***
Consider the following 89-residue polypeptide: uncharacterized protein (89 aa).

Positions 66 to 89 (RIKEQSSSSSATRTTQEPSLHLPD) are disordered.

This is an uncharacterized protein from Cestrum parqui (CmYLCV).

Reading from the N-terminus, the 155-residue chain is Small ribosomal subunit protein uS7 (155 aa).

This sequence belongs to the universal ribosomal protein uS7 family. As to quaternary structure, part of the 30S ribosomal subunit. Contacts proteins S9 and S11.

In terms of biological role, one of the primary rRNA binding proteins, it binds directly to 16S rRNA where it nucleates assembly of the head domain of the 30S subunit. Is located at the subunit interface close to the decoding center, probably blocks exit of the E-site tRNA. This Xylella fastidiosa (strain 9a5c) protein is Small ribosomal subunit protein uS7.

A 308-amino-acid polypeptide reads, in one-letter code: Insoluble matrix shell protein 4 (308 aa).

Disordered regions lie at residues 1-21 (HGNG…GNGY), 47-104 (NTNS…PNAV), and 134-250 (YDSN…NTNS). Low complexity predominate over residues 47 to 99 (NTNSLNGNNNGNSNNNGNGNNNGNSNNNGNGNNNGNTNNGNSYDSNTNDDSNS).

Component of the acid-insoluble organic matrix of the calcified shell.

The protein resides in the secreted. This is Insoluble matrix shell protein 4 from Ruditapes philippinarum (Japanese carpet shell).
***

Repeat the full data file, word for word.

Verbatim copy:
Consider the following 89-residue polypeptide: uncharacterized protein (89 aa).

Positions 66 to 89 (RIKEQSSSSSATRTTQEPSLHLPD) are disordered.

This is an uncharacterized protein from Cestrum parqui (CmYLCV).

Reading from the N-terminus, the 155-residue chain is Small ribosomal subunit protein uS7 (155 aa).

This sequence belongs to the universal ribosomal protein uS7 family. As to quaternary structure, part of the 30S ribosomal subunit. Contacts proteins S9 and S11.

In terms of biological role, one of the primary rRNA binding proteins, it binds directly to 16S rRNA where it nucleates assembly of the head domain of the 30S subunit. Is located at the subunit interface close to the decoding center, probably blocks exit of the E-site tRNA. This Xylella fastidiosa (strain 9a5c) protein is Small ribosomal subunit protein uS7.

A 308-amino-acid polypeptide reads, in one-letter code: Insoluble matrix shell protein 4 (308 aa).

Disordered regions lie at residues 1-21 (HGNG…GNGY), 47-104 (NTNS…PNAV), and 134-250 (YDSN…NTNS). Low complexity predominate over residues 47 to 99 (NTNSLNGNNNGNSNNNGNGNNNGNSNNNGNGNNNGNTNNGNSYDSNTNDDSNS).

Component of the acid-insoluble organic matrix of the calcified shell.

The protein resides in the secreted. This is Insoluble matrix shell protein 4 from Ruditapes philippinarum (Japanese carpet shell).